Within the quality indicator, Córdoba explains, the Public Services Monitor takes into account the continuity of the road and, if it does not present plastic or structural cracks, it is said that the pavement meets the safety requirements for traffic. “In Venezuela there is a structural or physical failure every four kilometers, that is, if we have a 60 thousand kilometer road, at least a third of that part is damaged or has some phase damaged”.
Data analyst Lisa Troconis Reiners showed the results of a survey conducted through the Premise Data application of 14,693 public transport users, between July 2020 and February 2021. The research covers urban, peri-urban areas and cities of the Anzoátegui states, Apure, Bolívar, Distrito Capital, Lara, Miranda, Sucre, Táchira and Zulia, and is based on accessibility and mobility, in addition to other variables that impact its quality and use.
More than half of the people surveyed, according to the report entitled The Mobility of Venezuelans in Crisis, are professionals. Another 43% are in secondary and technical education: “a productive population in need of mobility”. The report points out that unemployment increased from eight percent to 10% in the last six months of 2020. And it points out that the economic crisis, the low number of public transport units and the infrequency of routes, in addition to the limitations in certain areas due to transport schedules are some of the reasons for these changes.
In most of the states surveyed, people said it took 15 to 30 minutes to get to work or home by public transportation. But in Anzoátegui (33%), Capital District (38%) and Miranda (34%) the time allocated is 30 minutes to an hour per trip. The distance that a user walks from their home to the bus stop varies according to the state, and ranges from 500 meters to more than 2 kilometers.
In reference to security, the inhabitants of Anzoátegui, Bolívar, Distrito Capital, Sucre, Lara, Miranda Táchira and Zulia feel unsafe to use public transport, either due to the condition of the vehicles, robberies, overcrowding or the possibility of contagion with Covid-19. But they still have to use it.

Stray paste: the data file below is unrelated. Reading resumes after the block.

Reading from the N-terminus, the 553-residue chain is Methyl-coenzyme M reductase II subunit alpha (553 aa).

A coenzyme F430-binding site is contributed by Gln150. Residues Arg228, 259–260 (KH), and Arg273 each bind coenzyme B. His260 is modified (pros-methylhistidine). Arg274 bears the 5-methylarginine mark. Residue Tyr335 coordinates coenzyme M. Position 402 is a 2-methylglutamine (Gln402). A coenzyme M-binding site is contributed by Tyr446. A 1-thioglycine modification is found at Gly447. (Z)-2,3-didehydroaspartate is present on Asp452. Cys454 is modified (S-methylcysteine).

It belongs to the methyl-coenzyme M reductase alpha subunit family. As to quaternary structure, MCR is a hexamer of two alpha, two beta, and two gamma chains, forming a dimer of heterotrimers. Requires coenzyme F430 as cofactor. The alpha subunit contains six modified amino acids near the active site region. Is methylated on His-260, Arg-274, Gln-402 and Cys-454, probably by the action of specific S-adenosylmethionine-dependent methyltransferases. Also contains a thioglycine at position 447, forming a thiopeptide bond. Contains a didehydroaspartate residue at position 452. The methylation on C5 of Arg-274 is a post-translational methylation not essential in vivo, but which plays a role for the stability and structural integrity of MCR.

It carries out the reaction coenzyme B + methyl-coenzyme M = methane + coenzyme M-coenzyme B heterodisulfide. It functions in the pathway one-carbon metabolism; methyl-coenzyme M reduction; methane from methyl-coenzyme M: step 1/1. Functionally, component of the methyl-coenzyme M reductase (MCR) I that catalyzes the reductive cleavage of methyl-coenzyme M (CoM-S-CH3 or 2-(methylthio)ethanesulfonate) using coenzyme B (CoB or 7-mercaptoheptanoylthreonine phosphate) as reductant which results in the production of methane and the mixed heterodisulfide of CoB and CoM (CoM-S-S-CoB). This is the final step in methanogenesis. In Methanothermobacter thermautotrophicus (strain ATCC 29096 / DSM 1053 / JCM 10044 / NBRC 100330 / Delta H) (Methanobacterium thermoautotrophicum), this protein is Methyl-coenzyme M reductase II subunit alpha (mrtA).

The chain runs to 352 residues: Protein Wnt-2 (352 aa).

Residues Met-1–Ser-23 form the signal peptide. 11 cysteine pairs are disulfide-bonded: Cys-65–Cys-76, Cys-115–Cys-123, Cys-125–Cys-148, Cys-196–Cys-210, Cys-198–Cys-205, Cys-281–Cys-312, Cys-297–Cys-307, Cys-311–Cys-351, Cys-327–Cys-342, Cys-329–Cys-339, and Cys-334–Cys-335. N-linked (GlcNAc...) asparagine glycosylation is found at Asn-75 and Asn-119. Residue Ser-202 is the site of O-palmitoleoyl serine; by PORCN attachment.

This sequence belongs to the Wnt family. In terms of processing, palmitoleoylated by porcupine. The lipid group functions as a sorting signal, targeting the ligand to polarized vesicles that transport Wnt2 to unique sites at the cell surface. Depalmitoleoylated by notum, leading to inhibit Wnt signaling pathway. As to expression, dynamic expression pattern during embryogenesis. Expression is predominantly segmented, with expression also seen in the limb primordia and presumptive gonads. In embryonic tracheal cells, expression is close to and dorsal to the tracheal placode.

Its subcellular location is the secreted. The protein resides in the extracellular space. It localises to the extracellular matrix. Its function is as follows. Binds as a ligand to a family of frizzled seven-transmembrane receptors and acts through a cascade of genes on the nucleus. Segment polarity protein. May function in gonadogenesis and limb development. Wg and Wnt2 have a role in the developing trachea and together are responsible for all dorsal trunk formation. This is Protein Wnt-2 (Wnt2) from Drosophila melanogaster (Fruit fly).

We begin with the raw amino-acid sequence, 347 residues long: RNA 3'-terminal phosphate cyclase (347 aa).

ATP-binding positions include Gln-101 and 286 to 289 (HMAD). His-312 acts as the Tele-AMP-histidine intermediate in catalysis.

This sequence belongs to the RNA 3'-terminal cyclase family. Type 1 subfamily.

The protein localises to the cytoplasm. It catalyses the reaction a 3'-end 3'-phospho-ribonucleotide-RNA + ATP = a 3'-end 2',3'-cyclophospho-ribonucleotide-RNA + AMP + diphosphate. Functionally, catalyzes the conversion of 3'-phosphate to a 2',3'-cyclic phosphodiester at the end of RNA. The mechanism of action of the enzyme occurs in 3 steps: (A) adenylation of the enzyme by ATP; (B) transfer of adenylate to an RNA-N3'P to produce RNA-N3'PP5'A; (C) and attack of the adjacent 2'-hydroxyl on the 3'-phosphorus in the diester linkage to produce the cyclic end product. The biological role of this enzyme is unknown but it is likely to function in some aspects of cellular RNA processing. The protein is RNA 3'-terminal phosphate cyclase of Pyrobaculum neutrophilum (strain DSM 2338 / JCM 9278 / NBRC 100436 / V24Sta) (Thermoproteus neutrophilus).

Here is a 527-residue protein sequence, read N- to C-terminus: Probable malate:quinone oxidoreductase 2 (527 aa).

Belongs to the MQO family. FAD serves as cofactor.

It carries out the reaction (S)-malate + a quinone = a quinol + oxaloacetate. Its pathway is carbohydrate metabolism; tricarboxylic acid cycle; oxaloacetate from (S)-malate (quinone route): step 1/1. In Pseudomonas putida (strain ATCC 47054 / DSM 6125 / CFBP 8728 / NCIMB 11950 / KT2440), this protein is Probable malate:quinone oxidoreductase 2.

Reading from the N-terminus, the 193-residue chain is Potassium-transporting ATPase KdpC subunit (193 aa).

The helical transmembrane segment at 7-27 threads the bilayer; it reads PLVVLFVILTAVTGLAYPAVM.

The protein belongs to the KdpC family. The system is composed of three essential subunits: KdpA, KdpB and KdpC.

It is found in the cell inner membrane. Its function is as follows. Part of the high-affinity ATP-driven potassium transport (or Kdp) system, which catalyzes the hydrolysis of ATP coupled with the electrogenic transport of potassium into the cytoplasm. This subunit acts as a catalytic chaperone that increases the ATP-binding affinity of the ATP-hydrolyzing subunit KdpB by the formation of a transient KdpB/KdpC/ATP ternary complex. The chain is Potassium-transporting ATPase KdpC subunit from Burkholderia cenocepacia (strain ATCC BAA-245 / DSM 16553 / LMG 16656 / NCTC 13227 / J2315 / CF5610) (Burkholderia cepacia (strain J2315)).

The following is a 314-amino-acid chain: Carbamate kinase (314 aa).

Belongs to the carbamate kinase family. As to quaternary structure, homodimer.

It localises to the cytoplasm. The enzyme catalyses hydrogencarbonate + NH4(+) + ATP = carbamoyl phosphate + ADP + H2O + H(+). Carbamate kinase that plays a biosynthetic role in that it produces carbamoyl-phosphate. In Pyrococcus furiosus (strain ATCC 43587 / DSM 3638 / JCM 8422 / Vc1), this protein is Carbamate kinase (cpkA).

The depressed economic conditions in Venezuela force citizens to go out to the streets, despite Covid-19, although it is not possible to go from one municipality to another without safe conduct. At least 50% of the population must work outside their homes, and that requires the fleet to function, at least at 30% of its capacity. But fuel problems and the high cost of parts and tires mean that only 10% of carriers go to work. The source is not very clear.
Raúl Cordoba explains: “20 years ago, whoever had a car in Venezuela could maintain it, and whoever used a bus could use it as often as necessary, with the proper quality and in the required time. Those who used the metro system considered it to be of high quality, meeting the expectations of frequency, movement and capacity”. Now, “We know that there are not enough transport units in Venezuela to cover the demand,” explains the economist, and reflects on the fact that such a situation does not exist in Latin American countries. “In Chile, 82% of citizens can move optimally through its two or three transfer alternatives. The other 18% have some drawbacks or fewer mobility alternatives, but meet quality expectations. In Venezuela only 13% of citizens are lucky enough to be able to move effectively and covering all indicators: frequency, quality, and coverage. If I go to the closest avenue to my house and I do not have the possibility of connecting with other avenues, other road arteries in a short time, the indicator begins to say that you do not have the required mobility, that you do not have the corresponding elements to move from one point to another and the indicator lags begin”, he concludes.
The President of Transportes Unidos de Venezuela, Hugo Ocando says that Venezuela has the oldest vehicle fleet in Latin America, and that the law says that public transport vehicles must have a useful life of five to ten years. But according to the census that this organization is doing, there are units from 1977 circulating.
José Sayago, spokesman for the United Transportation Front for Venezuela, told Efecto Cocuyo that the shortage of diesel reduced the supply of public transport vans to 14% and that only 600 units circulate in Caracas.
In the context of Covid-19, public transport in Venezuela has become a source of spread. People hanging from the entrance tube in crowded buses are an image that says a lot – and badly – of the situation of economic poverty in Venezuela.
The lack of a decent transportation system – one that is safe, accessible, comfortable, punctual and covers the entire geography – is not only a symptom but also a generator of poverty. That Valencia, the third most important city in Venezuela has an 80% stoppage due to lack of spare parts and fuel, is one more expression of the Venezuelan Complex Humanitarian Emergency.
While PDVSA promises to raise crude production to three million barrels a day, Venezuelans watch how the bus is passing them.